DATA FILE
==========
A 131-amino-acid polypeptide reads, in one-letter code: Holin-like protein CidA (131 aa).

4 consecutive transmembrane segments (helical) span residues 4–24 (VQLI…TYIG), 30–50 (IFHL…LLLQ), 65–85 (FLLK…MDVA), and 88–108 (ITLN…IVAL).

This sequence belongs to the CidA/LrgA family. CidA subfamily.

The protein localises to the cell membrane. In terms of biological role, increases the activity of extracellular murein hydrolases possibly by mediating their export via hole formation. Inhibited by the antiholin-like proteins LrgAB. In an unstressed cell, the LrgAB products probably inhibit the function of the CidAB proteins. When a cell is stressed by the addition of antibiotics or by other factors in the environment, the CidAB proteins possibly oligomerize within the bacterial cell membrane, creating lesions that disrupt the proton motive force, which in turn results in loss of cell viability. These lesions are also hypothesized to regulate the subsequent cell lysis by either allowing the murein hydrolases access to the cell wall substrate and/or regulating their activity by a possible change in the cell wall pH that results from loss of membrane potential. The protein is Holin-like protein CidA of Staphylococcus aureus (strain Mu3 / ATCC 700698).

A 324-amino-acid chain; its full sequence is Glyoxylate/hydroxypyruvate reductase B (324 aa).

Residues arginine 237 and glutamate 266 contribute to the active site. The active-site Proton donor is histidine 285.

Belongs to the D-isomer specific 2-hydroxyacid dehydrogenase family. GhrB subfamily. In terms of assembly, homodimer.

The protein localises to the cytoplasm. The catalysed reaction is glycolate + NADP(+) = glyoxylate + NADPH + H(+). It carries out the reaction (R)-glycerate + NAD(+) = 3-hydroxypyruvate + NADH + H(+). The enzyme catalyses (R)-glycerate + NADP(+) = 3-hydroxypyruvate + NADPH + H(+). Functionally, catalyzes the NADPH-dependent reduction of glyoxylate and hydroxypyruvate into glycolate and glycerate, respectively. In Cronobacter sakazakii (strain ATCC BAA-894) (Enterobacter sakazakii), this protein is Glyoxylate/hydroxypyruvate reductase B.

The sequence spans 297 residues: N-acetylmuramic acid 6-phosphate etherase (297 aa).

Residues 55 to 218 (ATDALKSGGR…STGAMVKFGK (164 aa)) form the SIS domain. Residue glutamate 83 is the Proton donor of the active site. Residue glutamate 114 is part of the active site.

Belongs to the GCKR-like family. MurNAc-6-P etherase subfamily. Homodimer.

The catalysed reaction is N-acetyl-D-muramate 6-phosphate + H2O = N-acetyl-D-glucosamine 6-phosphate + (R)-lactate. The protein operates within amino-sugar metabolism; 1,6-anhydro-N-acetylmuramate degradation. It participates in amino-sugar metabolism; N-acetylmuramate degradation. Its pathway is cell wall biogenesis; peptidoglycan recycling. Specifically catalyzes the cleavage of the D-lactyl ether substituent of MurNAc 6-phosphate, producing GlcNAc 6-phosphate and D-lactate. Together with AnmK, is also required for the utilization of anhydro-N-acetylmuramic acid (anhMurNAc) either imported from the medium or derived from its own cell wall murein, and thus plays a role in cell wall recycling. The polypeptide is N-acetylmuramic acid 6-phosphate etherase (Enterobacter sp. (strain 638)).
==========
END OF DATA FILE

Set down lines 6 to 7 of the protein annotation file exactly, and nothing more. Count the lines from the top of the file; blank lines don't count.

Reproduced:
Residues arginine 237 and glutamate 266 contribute to the active site. The active-site Proton donor is histidine 285.

Belongs to the D-isomer specific 2-hydroxyacid dehydrogenase family. GhrB subfamily. In terms of assembly, homodimer.